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Season 1 - Episode 14

Yoga for Bedtime

15 min - Practice


To fall asleep we need to slow down and unwind from the day. Scott guides us in a rhythmic breathing pattern and gentle, calming yoga sequence to tune inward towards where sleep awaits.
What You'll Need: Mat

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(water rushes) We're gonna do a practice for going to bed. A lot of people suffer from insomnia. It's really one of the most common imbalances that people face, and even if it's not a chronic case of insomnia, every once in a while we find ourselves highly overstimulated. And as we referenced in some of the videos that were Ayurvedic, with Dr. Svoboda and I, it's really good to approach bedtime for like an hour at least, like, you know, turning off the glowing rectangles, which is all the various media devices that we look at that stimulate our eyes, getting yourself into a space where you're really moving into less activity, less talking, less thinking, and just getting into a more sensual and relaxed state. So this is a, this is a sequence that is actually a kind of rhythmic breathing, gentle yoga sequence from your back.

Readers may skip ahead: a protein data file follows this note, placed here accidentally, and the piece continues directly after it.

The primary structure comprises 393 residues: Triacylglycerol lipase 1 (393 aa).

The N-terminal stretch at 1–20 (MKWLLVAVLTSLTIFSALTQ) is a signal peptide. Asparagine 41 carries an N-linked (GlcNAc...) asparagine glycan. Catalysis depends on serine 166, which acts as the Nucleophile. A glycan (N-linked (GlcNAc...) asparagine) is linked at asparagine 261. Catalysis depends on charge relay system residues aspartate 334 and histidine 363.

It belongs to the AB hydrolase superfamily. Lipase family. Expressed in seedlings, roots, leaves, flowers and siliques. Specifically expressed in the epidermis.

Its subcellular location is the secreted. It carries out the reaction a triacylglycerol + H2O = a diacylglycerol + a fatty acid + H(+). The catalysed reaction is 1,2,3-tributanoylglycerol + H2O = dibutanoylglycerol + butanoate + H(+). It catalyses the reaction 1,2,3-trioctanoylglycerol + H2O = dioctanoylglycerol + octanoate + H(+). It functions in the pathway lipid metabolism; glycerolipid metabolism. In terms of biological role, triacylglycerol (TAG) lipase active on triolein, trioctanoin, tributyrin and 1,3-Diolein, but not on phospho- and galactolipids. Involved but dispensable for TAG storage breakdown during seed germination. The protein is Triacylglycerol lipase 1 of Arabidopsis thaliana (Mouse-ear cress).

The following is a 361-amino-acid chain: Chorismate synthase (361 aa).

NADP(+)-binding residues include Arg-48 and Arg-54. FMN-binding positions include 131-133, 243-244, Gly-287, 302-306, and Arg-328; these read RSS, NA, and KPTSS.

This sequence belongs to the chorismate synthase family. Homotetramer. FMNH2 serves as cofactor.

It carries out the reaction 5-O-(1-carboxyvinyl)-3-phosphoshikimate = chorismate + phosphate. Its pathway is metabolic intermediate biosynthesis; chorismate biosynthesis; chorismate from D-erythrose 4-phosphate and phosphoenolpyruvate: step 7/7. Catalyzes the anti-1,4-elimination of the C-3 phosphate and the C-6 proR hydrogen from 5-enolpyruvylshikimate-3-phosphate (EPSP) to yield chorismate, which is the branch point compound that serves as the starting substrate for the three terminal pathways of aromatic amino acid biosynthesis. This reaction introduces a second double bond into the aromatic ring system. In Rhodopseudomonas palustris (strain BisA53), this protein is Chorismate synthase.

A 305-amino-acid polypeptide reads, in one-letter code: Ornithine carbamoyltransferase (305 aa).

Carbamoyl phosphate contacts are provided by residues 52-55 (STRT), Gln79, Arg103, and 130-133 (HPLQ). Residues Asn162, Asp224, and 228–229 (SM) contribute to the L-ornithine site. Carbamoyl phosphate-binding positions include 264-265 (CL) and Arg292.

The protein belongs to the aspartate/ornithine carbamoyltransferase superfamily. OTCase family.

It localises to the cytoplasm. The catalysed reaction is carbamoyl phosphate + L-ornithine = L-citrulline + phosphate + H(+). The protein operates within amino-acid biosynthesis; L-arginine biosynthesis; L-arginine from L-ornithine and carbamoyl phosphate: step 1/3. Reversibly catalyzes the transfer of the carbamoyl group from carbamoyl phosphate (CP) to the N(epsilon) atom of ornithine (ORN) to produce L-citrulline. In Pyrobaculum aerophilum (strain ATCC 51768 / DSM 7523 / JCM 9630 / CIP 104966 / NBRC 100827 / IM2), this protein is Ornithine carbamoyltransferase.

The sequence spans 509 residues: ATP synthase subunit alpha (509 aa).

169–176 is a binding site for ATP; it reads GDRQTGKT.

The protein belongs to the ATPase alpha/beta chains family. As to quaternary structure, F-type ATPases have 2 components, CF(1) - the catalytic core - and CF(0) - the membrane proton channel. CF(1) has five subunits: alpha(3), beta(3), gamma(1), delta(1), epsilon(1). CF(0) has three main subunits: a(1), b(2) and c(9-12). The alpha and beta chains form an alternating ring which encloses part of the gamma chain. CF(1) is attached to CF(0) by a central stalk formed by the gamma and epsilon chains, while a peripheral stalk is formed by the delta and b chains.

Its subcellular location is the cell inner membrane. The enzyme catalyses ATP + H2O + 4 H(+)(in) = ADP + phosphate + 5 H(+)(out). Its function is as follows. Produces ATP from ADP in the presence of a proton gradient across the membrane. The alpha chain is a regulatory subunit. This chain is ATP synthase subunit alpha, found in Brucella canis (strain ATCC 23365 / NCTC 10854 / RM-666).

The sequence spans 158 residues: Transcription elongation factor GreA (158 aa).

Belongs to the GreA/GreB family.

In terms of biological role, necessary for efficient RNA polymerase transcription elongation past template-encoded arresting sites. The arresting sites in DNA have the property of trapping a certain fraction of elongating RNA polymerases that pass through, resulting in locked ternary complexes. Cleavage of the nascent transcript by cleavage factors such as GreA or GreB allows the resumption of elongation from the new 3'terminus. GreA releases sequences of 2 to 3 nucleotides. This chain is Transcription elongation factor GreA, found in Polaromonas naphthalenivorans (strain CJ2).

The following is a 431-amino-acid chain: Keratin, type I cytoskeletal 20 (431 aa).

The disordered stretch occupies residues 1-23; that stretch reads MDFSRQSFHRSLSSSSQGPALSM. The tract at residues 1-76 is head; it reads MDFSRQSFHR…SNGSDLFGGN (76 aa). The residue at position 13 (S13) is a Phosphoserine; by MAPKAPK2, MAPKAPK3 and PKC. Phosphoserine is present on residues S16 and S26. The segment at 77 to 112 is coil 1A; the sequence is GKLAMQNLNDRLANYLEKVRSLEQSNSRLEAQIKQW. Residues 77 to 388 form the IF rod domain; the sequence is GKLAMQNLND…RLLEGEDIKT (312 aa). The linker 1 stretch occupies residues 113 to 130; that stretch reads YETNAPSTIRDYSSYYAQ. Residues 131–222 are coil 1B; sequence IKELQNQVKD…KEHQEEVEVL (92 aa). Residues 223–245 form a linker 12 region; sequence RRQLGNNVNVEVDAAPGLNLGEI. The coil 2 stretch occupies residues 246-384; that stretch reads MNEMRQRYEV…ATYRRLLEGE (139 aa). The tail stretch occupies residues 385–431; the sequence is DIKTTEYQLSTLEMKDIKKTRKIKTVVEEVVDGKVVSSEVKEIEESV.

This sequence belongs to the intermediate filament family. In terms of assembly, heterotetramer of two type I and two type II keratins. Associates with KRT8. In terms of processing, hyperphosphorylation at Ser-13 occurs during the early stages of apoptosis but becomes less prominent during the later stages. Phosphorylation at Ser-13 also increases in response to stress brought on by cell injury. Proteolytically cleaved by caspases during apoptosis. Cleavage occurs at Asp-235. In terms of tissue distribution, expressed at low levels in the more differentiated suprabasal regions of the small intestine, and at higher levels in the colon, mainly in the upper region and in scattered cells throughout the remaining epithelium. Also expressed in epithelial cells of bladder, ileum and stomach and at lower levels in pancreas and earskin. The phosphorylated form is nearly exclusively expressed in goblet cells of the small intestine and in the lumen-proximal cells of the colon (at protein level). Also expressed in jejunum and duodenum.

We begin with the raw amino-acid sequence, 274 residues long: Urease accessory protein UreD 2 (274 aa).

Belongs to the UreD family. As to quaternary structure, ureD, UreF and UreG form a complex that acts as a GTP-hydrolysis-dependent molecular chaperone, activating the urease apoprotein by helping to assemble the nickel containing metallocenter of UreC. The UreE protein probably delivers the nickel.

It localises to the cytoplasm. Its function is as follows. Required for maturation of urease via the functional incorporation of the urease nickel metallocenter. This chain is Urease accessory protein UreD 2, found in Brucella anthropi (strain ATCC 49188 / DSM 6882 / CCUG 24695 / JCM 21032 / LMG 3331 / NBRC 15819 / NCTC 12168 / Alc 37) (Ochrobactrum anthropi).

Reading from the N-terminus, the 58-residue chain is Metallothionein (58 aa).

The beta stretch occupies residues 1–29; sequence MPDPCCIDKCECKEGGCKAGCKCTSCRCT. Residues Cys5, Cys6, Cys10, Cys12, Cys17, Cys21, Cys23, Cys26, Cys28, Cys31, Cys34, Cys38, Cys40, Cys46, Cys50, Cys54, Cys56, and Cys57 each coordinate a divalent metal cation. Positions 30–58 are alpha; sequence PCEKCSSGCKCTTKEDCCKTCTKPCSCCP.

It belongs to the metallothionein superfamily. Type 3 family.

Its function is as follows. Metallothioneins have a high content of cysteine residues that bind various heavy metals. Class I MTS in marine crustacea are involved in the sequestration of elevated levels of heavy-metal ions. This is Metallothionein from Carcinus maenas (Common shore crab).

So to begin with, come on to your back with your feet on the ground, as if you were preparing to go into a bridge pose. So you come down, and your heels are about hip width apart, and the heels maybe, you know, four to six inches away from your sit bones, your hands palm down on the ground, arms relaxed, your shoulder blades, your head is relaxed down into the support of the ground. And then, moving your hands so that one of your hands is on your chest and the other hand is on your abdomen, we're gonna our ujjayi breath. What I'd like you to do is feel the sensation of the inhale as it descends all the way down through the chest into the abdomen. (man breathes) And then noticing your exhalation as the exhaled breath ascends up from the abdomen through the chest out the nose.

(man breathes) Two more breaths like that. (man breathes) Each time you exhale, deepen the grounding of your feet, your tailbone, your shoulder blades, your head. One more breath. (man breathes) Then bring your hands down to the ground. And as you inhale, arch your lower spine away from the ground so your pubic bone stretches away from your belly button, your tailbone grounds a little more intensely, and then exhale and curl your tailbone under so your pubic bone comes toward your navel and the small of back rounds.

And then inhale and arch. (man breathes) Exhaling. (man breathes) Gonna take about four or five more breaths this way, gently rocking your pelvis as the small of your back arches away from the ground with your inhale. Feel your feet with your exhalation, grounding the small of your back. Completely relax your shoulders and your jaw and your neck.